Hi Roberto

I have at least one customer with a similar situation where they keep many
PDF's and XML files and other stuff in the IFS for historical access
reasons. We zipped the files up in their case to reduce the number of files
being touched on IFS operations.

The regained space was not a driver, it was just reducing the sheer number
of files in the directories.

We used jar to compress the files as that way we could run a scheduled job
to manage the whole process.

On Fri, Nov 15, 2019 at 6:03 AM Roberto José Etcheverry Romero <
yggdrasil.raiker@xxxxxxxxx> wrote:

When a customer's ASP is more than 60% IFS, with PDFs, JPEGs and etc
numbering into the double digit million files, backup becomes pretty pretty
slow.
Besides, why have a 20 core machine with only 3 licensed for i and waste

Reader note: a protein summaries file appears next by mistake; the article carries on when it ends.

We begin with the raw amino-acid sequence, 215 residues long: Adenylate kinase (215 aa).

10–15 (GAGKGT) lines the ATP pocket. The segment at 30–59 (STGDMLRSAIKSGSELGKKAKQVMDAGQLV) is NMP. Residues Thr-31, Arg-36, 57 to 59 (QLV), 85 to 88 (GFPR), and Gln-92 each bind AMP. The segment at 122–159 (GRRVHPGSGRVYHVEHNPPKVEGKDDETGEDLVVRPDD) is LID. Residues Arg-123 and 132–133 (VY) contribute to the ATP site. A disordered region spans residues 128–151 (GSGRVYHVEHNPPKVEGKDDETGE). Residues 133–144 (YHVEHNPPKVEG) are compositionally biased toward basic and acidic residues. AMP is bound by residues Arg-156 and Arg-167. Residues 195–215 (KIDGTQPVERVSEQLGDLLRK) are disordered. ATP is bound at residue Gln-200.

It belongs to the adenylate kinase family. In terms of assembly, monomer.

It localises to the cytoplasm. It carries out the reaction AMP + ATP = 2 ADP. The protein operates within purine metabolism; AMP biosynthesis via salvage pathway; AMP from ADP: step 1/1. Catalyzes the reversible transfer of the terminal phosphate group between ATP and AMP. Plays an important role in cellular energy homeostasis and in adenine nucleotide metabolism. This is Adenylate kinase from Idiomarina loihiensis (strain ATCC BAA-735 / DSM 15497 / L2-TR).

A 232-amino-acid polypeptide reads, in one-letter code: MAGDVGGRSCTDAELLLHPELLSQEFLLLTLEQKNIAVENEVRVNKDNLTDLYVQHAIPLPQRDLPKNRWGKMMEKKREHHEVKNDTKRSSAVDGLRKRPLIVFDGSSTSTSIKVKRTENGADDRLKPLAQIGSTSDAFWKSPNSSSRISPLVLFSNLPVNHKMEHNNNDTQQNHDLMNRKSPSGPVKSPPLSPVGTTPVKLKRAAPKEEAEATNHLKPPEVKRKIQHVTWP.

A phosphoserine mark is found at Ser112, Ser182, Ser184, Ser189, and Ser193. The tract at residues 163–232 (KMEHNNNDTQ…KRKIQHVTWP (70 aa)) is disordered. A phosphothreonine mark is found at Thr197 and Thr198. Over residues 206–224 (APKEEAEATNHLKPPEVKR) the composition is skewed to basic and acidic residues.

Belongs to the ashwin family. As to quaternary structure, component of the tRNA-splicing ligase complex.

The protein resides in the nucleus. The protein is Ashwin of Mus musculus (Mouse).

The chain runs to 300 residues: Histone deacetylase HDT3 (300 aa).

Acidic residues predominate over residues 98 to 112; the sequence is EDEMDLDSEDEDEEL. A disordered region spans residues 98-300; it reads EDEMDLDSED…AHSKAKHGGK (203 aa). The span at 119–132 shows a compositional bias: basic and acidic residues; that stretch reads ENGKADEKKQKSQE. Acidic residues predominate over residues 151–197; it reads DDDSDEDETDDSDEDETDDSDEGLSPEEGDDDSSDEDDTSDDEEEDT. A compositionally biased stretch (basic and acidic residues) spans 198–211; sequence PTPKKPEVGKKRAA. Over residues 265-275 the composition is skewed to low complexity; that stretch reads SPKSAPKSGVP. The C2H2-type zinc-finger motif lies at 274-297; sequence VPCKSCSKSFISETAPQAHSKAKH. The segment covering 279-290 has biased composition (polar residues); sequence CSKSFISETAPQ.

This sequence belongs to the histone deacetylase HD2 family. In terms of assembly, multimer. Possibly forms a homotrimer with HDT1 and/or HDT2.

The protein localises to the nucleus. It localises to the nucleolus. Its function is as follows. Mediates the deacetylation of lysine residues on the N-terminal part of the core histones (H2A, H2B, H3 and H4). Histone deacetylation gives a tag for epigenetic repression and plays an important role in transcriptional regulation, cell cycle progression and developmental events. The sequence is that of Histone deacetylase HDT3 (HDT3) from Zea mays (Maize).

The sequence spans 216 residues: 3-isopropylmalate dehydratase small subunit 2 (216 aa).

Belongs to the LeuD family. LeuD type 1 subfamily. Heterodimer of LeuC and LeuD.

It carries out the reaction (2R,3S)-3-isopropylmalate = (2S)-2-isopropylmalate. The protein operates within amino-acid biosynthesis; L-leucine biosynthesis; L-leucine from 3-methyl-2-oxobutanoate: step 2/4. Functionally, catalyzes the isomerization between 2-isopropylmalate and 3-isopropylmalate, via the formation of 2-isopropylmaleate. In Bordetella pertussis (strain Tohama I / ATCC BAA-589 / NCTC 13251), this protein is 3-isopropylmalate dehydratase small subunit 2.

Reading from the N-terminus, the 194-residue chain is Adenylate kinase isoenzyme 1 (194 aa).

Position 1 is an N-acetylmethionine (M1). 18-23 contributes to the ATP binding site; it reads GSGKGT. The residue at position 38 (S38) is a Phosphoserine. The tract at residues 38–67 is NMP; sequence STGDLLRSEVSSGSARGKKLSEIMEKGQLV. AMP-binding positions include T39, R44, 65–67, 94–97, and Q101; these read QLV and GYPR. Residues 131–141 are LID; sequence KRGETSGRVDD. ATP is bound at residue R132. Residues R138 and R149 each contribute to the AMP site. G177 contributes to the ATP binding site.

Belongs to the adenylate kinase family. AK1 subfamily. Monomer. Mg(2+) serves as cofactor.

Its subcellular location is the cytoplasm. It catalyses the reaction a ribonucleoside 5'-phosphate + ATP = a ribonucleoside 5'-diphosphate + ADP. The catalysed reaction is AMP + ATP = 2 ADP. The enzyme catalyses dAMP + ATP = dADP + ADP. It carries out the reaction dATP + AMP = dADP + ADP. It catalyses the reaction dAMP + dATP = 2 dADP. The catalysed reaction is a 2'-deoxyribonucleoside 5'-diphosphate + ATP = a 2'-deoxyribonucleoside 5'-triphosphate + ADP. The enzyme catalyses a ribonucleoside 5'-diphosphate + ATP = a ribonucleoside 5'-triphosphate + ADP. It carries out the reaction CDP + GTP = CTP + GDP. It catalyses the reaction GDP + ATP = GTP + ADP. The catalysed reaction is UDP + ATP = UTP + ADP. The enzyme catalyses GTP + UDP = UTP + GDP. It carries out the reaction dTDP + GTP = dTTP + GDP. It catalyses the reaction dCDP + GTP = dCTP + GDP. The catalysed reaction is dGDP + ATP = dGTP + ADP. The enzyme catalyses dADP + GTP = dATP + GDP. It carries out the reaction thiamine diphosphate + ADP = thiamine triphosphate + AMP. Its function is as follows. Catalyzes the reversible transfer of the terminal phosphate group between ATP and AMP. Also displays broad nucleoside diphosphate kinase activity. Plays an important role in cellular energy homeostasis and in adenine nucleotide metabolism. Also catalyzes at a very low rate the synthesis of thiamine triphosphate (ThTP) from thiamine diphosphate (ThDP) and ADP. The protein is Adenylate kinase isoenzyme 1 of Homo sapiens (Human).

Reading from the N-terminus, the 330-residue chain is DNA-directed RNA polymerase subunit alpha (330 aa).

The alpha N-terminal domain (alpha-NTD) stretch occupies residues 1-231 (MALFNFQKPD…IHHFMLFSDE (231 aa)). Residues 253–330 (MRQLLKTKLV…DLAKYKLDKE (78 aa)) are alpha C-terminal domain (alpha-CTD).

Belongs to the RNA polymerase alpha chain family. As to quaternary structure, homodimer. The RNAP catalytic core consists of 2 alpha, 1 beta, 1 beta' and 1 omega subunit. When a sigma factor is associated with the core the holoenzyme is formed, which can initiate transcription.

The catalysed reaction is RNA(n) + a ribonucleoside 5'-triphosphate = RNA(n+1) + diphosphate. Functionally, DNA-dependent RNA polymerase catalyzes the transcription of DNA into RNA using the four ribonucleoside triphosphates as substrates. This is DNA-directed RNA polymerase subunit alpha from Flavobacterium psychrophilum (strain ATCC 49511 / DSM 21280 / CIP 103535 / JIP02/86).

some of those i cores on IFS when you could have a fileserver on the same
machine?
That is the premise I start this question from.
I've been getting the customer to splice the folders by year/month/branch
or whatever criteria helps to avoid having so many files in a single folder
(and to allow saves to NOT save the entire IFS daily but only the current
in-use folder).
Other tips?
Security in this case shouldn't be a problem, since only the application on
the i should access those files so it can be limited even by IP...

On Wed, Nov 13, 2019 at 11:23 AM Patrik Schindler <poc@xxxxxxxxxx> wrote:

Hello Roberto,

Am 13.11.2019 um 13:20 schrieb Roberto José Etcheverry Romero <
yggdrasil.raiker@xxxxxxxxx>:

Is NFS a good replacement for having all the files in the IFS? or what
would be a good way to take the IFS out of the i but still use it from
the
i with minimal application changes?

Question back: What's so bad in IFS to move files out to NFS? What's the
alternative (NFS server platform)? And which benefits do you expect?

Besides, moving Data from a local to a remote mountpoint is transparent,
so there should no changes be necessary.

:wq! PoC

PGP-Key: DDD3 4ABF 6413 38DE - https://www.pocnet.net/poc-key.asc

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